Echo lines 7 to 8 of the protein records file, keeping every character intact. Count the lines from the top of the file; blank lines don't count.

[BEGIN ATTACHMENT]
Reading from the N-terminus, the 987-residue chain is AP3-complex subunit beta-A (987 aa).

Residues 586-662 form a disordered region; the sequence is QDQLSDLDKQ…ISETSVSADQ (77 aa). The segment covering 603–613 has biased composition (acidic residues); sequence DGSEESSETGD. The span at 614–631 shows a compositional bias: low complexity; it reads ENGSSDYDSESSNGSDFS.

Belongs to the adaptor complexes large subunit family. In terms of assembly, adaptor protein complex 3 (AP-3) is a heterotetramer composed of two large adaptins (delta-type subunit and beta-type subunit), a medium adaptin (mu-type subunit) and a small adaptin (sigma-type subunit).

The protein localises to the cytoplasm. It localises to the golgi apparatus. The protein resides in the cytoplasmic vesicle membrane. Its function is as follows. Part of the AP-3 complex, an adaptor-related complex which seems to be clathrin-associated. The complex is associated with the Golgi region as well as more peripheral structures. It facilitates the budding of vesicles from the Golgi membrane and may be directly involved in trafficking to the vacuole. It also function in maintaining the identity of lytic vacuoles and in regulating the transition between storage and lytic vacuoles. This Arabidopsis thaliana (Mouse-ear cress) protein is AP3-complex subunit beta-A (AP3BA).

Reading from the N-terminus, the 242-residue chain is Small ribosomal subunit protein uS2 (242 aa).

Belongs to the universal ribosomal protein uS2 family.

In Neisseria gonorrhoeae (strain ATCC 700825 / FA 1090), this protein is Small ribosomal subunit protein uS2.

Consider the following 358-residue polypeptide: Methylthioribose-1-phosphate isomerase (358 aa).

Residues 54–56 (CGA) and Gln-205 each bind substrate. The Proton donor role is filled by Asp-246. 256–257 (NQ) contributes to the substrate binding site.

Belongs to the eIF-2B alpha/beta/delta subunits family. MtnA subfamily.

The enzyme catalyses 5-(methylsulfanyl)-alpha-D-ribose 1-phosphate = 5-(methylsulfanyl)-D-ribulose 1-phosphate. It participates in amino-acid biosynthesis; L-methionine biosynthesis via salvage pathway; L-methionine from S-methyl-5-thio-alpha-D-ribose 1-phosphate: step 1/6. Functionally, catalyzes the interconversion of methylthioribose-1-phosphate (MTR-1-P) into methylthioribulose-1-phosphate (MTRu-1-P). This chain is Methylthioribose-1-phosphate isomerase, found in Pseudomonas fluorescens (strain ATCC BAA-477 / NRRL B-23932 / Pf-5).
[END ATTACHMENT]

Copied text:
In Neisseria gonorrhoeae (strain ATCC 700825 / FA 1090), this protein is Small ribosomal subunit protein uS2.

Consider the following 358-residue polypeptide: Methylthioribose-1-phosphate isomerase (358 aa).